Leo also continues to adore many of the same apps he loved in his early iPad adoption days. All hail the familiar and the predictable! Like the Dr. Seuss apps he still enjoys “reading” to himself! Since my son is autistic and therefore on his own unique developmental path, I encourage him to use the apps he wants to use, and I don’t worry about matters like targeted age range. (Those Dr. Seuss book apps have evolved too, by the way, with improved, visually-based navigation, and custom recordable voice overs.)
But the most exciting app development, to me, has been in AAC (Augmentative and Alternative Communication) apps, and the way iPads can make AAC cost-accessible. To illustrate: Leo recently went through a formal AAC evaluation, because even though he can speak in short declarative phrases, that does not mean all his communication needs are being met. His AAC evaluator recommended Leo use a dedicated non-iPad device and its dedicated symbol-to-speech software. A dedicated non-iPad device that costs several thousand dollars. A dedicated device that used to be one of the only touch-based AAC software options for people like Leo.
Nowadays, you can get brand new iPad minis for close to $200. Some AAC apps are free, but even the most robust do not usually exceed $299. Even if you get an AAC-specific iPad amplifier case for $395, you’re still skimming under a thousand dollars, total. Cost-wise, there’s no contest between the dedicated devices and the iOS tablets. iDevices win.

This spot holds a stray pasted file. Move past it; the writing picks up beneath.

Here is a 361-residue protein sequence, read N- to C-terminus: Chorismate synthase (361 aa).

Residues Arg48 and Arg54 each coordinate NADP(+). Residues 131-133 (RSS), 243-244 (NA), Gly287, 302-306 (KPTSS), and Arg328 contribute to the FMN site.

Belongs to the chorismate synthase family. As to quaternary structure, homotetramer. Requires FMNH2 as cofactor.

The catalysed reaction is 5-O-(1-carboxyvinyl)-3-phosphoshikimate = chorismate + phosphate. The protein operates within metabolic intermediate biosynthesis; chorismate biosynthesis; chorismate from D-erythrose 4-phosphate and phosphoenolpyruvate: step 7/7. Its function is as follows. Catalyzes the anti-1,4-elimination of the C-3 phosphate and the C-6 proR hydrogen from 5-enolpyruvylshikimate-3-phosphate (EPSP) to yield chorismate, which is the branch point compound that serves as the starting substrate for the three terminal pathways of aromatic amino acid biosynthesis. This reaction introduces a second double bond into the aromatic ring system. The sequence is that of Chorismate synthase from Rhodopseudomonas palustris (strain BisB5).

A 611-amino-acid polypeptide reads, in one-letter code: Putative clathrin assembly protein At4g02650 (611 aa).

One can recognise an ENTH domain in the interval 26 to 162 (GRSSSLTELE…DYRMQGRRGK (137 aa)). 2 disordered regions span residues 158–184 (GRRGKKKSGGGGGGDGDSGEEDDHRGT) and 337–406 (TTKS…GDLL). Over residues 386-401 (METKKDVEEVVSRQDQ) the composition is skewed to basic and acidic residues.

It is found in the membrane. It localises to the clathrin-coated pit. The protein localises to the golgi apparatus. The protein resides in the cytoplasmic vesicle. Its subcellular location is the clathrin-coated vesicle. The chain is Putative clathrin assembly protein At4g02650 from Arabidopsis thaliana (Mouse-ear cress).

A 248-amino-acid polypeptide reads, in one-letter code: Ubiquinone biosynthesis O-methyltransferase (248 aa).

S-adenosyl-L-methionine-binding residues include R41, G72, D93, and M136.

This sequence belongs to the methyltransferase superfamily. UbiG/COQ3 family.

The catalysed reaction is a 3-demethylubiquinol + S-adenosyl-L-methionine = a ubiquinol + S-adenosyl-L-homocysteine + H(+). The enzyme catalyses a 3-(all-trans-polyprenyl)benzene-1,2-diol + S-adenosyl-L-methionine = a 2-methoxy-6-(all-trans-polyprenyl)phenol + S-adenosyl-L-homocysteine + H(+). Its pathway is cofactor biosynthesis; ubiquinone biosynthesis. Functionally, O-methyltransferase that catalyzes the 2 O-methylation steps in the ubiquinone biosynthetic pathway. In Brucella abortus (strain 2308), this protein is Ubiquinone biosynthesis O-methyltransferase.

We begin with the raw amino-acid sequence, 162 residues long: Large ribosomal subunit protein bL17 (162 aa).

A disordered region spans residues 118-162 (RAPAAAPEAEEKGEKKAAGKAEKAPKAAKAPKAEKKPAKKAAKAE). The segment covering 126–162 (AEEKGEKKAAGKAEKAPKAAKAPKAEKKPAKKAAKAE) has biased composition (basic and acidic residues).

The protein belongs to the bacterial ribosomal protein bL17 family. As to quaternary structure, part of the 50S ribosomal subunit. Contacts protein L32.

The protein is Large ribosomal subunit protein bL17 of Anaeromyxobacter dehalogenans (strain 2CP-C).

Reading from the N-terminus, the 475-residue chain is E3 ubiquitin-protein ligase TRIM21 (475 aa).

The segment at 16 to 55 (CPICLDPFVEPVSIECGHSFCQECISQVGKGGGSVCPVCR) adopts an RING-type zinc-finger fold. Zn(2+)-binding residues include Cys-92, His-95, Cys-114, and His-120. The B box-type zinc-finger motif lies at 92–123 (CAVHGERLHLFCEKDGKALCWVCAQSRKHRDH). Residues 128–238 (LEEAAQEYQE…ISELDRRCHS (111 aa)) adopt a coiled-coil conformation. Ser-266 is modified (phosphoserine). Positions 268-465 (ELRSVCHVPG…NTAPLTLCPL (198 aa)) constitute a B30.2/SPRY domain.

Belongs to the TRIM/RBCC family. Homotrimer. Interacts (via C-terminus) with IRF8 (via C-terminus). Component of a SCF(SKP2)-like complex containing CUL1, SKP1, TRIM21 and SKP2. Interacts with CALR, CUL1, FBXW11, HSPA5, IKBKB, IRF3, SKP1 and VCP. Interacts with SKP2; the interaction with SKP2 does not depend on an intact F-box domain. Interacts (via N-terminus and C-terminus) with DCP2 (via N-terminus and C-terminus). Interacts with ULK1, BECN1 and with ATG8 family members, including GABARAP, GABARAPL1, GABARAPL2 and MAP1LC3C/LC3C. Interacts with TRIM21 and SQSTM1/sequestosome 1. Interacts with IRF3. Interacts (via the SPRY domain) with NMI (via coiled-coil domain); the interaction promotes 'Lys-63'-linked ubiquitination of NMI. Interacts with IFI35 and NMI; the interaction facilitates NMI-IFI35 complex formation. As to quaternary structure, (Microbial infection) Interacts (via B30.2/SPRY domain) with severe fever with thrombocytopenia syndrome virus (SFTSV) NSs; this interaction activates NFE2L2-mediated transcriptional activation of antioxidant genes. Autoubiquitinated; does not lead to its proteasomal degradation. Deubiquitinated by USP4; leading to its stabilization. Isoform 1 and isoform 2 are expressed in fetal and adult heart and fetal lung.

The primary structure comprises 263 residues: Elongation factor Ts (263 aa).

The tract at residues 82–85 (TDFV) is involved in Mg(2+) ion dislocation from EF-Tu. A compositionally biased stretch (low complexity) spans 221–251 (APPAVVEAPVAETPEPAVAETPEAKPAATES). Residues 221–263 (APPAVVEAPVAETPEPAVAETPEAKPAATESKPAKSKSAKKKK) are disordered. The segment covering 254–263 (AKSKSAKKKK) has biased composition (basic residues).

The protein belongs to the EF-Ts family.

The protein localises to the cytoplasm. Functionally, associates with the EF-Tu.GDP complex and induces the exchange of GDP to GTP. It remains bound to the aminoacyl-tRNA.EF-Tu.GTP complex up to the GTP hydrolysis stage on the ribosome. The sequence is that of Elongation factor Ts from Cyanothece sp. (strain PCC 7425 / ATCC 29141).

But some AAC specialists, like those on Leo’s team, insist that the dedicated devices offer options the iPad apps simply don’t have. We trust these specialists, so we’re going with their recommendation. But we’ll still need Leo’s iPad, because the device company also makes a symbol-to-speech app that will let us talk with Leo in his new AAC language, allowing Leo to experience AAC through the tried-and-true language acquisition practice of immersion. Our insurance would never cover two devices — but we already have Leo’s iPad, so we have that immersion option.
I think things are only going to get better for autistic people like Leo when it comes to the ways in which apps and iPads affect their quality of life. Autistic people themselves are making apps Leo enjoy, and more app developers are prioritizing autistic interests and overlooked needs. I look forward to writing another post about more amazing developments, five years from now — or maybe even reading a post put together by Leo himself, using an AAC app.
- Disclosure: I contributed written content to the Kid in Story app. But, in COI terms, it was equivalent to a Taylor Swift fangirl getting to come up on stage with La Swift during a televised concert, for a single song.